In the example above, the age variable is 20, which does not meet the condition of being more than or equal to 21. So the code inside the first set of curly brackets will not execute. The else statment provides an alterative when the condition fails, or is false. Negated Conditions

It’s important to remember that the program assesses the expression inside the parenthesis, to determine if it’s a true or false statement. This can be tricky at times, especially when using negated conditions. There is an operator called the not operator (also called a bang) that means “not equal to.” This is sometimes useful when you want to ensure the value can be anything but an equavalency. Observe the example below:

var answer = 3;

if(answer != 3.14){
    document.write("This is not pi");

In the above example, the expression evaluates to a true statement, answer is not equal 3.14, so the program will execute the code between the curly brackets. Evaluating multiple conditions

There are times when you want to check if multiple conditions exist. JavaScript, and many other programming languages, offer two operators for determining if multiple conditions exist, the AND operator, and the OR operator. The AND operator is signified by two ampersands, like so &&. The OR operator is sigified by two bar or pipe keys, like so ||. Symbol Description

Symbol  Description
&& AND operator. Checks if all conditions are true.
|| OR operator. Checks if either condition is true.

In the example below, we use the AND operator to check if two conditions are true.

var minimumHeight = 48;
var maximumHeight = 78;
var rider = 40;

if(rider > minimumHeight && rider < maximumHeight){
    document.write("you're tall enough to ride the ferris wheel");

In the example above, the code between the curly brackets will only execute if—and only if—both conditions are true. If one of them is false, the entire statement evaluates to false. The above example would not run, since the rider variable is not more than the minimumHeight, even through it is less than the maximumHeight.

The figure below shows and example using the OR operator:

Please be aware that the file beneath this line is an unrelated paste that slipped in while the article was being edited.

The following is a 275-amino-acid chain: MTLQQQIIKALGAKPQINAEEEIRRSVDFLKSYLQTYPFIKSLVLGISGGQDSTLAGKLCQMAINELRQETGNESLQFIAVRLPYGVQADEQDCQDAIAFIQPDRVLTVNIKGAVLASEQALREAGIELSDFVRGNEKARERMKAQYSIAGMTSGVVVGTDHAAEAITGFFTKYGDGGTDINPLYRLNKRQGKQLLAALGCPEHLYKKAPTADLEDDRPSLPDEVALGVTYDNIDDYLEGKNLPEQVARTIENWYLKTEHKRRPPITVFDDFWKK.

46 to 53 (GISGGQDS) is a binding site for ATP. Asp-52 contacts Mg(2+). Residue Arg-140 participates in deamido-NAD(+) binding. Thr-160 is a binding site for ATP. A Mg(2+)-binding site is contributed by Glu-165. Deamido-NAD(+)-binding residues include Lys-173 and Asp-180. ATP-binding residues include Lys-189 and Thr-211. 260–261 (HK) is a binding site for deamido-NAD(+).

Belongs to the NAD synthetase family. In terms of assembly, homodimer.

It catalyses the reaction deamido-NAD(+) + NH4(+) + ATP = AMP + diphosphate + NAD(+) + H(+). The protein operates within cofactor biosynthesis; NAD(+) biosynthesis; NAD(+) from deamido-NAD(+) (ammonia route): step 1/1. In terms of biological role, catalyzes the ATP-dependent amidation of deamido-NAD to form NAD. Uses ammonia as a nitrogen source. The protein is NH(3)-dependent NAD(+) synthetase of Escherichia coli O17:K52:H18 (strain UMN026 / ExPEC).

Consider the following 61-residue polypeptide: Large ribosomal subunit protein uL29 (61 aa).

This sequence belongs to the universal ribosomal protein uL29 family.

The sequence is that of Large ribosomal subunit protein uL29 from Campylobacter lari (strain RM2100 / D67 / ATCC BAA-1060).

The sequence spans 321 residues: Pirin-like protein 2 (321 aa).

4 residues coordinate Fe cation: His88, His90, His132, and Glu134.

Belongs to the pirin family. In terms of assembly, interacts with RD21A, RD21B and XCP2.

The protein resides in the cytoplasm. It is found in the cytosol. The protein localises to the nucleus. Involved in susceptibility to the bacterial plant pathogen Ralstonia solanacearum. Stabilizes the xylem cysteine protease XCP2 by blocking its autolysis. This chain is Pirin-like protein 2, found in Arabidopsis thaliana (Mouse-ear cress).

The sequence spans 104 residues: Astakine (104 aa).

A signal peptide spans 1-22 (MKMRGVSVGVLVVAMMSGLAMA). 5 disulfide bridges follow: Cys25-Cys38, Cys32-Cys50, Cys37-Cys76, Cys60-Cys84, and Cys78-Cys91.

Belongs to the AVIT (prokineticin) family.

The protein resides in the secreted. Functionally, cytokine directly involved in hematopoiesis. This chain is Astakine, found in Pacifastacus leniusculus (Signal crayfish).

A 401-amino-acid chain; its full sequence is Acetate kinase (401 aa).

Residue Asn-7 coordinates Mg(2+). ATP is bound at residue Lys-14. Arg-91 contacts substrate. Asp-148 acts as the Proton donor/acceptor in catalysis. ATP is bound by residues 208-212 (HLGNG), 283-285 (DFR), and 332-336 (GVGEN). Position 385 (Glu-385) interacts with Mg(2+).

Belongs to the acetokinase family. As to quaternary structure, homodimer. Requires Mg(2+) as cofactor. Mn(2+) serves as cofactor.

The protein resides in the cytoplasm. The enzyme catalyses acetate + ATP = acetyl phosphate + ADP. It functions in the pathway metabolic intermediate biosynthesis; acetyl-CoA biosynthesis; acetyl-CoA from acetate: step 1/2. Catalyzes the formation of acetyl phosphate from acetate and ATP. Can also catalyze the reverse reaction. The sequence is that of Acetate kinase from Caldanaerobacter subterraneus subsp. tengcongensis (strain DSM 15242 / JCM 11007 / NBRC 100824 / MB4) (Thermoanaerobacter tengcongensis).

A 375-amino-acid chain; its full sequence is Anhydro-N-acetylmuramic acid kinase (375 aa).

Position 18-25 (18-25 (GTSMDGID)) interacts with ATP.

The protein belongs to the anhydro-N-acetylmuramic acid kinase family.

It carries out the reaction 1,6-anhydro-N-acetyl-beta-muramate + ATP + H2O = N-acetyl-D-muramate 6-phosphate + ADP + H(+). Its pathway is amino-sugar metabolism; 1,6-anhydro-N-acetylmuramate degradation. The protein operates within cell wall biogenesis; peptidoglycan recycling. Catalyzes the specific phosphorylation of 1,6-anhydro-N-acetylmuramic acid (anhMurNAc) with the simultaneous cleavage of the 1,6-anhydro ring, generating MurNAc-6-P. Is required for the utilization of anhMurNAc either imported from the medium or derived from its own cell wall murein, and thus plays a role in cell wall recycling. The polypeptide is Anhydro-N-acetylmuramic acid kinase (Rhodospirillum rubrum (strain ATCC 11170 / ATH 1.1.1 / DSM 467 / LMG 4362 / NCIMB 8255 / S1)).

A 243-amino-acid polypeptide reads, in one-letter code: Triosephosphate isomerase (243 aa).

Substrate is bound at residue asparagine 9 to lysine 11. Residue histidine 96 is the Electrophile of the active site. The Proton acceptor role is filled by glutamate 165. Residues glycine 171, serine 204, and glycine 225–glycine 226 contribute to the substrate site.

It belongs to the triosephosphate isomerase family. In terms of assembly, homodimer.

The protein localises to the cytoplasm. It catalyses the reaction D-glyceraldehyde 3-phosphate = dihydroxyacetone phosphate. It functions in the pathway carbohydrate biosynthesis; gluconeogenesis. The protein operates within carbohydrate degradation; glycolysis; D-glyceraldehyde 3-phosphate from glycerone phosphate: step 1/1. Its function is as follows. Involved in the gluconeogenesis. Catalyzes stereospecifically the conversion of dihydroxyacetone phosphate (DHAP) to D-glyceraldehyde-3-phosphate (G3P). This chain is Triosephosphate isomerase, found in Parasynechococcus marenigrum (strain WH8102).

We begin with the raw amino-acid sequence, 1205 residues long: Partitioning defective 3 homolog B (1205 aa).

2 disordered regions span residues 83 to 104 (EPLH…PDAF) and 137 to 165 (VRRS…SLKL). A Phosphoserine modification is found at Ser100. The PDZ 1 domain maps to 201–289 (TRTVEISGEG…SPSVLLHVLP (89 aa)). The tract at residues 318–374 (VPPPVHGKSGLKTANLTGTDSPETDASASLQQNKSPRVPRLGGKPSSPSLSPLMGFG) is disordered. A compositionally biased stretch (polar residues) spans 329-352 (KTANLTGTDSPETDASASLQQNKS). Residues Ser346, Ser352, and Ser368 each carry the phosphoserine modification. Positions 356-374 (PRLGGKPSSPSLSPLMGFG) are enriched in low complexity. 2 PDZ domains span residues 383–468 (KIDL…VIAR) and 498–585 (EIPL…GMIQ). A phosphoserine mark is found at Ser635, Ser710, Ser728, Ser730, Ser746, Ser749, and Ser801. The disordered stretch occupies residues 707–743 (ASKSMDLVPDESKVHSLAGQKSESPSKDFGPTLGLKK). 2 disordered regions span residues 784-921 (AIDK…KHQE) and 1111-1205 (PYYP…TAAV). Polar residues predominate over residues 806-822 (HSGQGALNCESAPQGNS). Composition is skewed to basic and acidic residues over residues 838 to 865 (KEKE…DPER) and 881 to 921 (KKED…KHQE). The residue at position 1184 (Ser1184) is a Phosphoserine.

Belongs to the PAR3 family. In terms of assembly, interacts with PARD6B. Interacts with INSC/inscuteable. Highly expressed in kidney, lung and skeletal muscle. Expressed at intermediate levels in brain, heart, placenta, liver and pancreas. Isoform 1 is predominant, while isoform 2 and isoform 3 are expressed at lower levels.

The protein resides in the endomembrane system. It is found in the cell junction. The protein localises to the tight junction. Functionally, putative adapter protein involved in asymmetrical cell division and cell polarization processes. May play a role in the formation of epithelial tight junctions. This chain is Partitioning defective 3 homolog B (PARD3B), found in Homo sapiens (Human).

var userResponse = "Maybe";

if(userReponse == "yes" || userResponse == "no"){
    document.write("Thanks for answering the question");
} else {
    document.write("Only yes or no responses are accepted");

In the example above, either condition can be true for the whole statement to be true. In situations where both conditions are true, the entire statement evaluates to true.

Below are some additional examples using the OR and AND operators:

if(x == 1 && y == 2 && z == 3){
    document.write("All three conditions must be true to see this text.");

if(x == 1 || y == 2 || z == 3){
    document.write("Any of the conditions can be true to see this text.");

Using Additional Parenthesis To Combine AND and OR operators

In situations where you want to use both AND and OR operators, you will need to specify the order of operations with additional parenthesis, like so:

if((x == 1 || x == 10) && (y == 1 || y == 6)){
    document.write("For this to be seen, x needs to be 1 or 10 and y needs to be 1 or 6.");

Empty Strings and Zero-value Numbers

There are a couple of idiosyncrasies to JavaScript and the way it assesses certain variables. If a string is empty, the variable it is assigned to will assess as false. Also, any number that has a zero value, will also result in a false condition when assessed. Consider the following example:

var emptyString = "";

if(emptyString == true){
    document.write("This text would only appear if the string had content.");
} else {
    document.write("Empty strings are false.");

The same is true of zero-value numbers, which will result as a false statement. It should also be noted that it is possible to assess a variable without using the equivalency operator. Putting a variable in the parenthesis will assess whether the variable is true or false. This is also a great method to check if a variable has a value.

var num = 10;
num = num - 10; //num is now zero

    document.write("This text won't display since
            num is zero, and false");
} else {
    document.write("This text will display, since 
            num is zero, and thus false.");